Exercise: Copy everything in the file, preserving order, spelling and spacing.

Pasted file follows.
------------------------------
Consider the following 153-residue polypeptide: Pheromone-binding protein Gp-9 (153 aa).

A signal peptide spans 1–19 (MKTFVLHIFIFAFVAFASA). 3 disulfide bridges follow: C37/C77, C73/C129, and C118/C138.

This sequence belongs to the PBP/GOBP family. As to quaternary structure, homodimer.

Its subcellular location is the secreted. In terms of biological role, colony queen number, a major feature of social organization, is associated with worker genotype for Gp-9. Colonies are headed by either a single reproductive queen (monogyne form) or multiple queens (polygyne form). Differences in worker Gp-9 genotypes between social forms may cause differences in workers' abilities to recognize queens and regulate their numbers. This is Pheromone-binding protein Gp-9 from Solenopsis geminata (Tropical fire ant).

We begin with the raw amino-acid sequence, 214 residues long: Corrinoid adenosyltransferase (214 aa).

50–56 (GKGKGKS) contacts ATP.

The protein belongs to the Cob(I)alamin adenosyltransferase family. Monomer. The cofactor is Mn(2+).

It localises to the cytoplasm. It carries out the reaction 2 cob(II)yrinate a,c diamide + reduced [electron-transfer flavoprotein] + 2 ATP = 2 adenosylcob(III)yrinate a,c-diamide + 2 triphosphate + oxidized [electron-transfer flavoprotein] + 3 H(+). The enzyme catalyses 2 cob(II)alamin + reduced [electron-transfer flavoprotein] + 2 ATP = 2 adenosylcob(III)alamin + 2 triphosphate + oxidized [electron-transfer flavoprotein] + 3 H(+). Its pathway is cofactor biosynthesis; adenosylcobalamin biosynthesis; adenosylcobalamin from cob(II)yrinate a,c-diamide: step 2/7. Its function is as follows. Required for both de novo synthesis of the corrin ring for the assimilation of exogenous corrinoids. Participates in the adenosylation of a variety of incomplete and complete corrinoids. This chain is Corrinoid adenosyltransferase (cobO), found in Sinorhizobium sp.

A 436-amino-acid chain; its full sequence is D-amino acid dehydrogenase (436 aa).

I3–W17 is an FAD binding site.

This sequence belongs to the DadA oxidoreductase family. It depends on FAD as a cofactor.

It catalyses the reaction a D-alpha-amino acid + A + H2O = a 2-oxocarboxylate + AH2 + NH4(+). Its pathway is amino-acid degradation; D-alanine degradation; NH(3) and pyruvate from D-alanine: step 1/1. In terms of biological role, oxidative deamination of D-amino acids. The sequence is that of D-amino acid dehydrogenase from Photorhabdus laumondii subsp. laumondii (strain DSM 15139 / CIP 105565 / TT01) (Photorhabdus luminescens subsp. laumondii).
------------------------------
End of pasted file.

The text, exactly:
Consider the following 153-residue polypeptide: Pheromone-binding protein Gp-9 (153 aa).

A signal peptide spans 1–19 (MKTFVLHIFIFAFVAFASA). 3 disulfide bridges follow: C37/C77, C73/C129, and C118/C138.

This sequence belongs to the PBP/GOBP family. As to quaternary structure, homodimer.

Its subcellular location is the secreted. In terms of biological role, colony queen number, a major feature of social organization, is associated with worker genotype for Gp-9. Colonies are headed by either a single reproductive queen (monogyne form) or multiple queens (polygyne form). Differences in worker Gp-9 genotypes between social forms may cause differences in workers' abilities to recognize queens and regulate their numbers. This is Pheromone-binding protein Gp-9 from Solenopsis geminata (Tropical fire ant).

We begin with the raw amino-acid sequence, 214 residues long: Corrinoid adenosyltransferase (214 aa).

50–56 (GKGKGKS) contacts ATP.

The protein belongs to the Cob(I)alamin adenosyltransferase family. Monomer. The cofactor is Mn(2+).

It localises to the cytoplasm. It carries out the reaction 2 cob(II)yrinate a,c diamide + reduced [electron-transfer flavoprotein] + 2 ATP = 2 adenosylcob(III)yrinate a,c-diamide + 2 triphosphate + oxidized [electron-transfer flavoprotein] + 3 H(+). The enzyme catalyses 2 cob(II)alamin + reduced [electron-transfer flavoprotein] + 2 ATP = 2 adenosylcob(III)alamin + 2 triphosphate + oxidized [electron-transfer flavoprotein] + 3 H(+). Its pathway is cofactor biosynthesis; adenosylcobalamin biosynthesis; adenosylcobalamin from cob(II)yrinate a,c-diamide: step 2/7. Its function is as follows. Required for both de novo synthesis of the corrin ring for the assimilation of exogenous corrinoids. Participates in the adenosylation of a variety of incomplete and complete corrinoids. This chain is Corrinoid adenosyltransferase (cobO), found in Sinorhizobium sp.

A 436-amino-acid chain; its full sequence is D-amino acid dehydrogenase (436 aa).

I3–W17 is an FAD binding site.

This sequence belongs to the DadA oxidoreductase family. It depends on FAD as a cofactor.

It catalyses the reaction a D-alpha-amino acid + A + H2O = a 2-oxocarboxylate + AH2 + NH4(+). Its pathway is amino-acid degradation; D-alanine degradation; NH(3) and pyruvate from D-alanine: step 1/1. In terms of biological role, oxidative deamination of D-amino acids. The sequence is that of D-amino acid dehydrogenase from Photorhabdus laumondii subsp. laumondii (strain DSM 15139 / CIP 105565 / TT01) (Photorhabdus luminescens subsp. laumondii).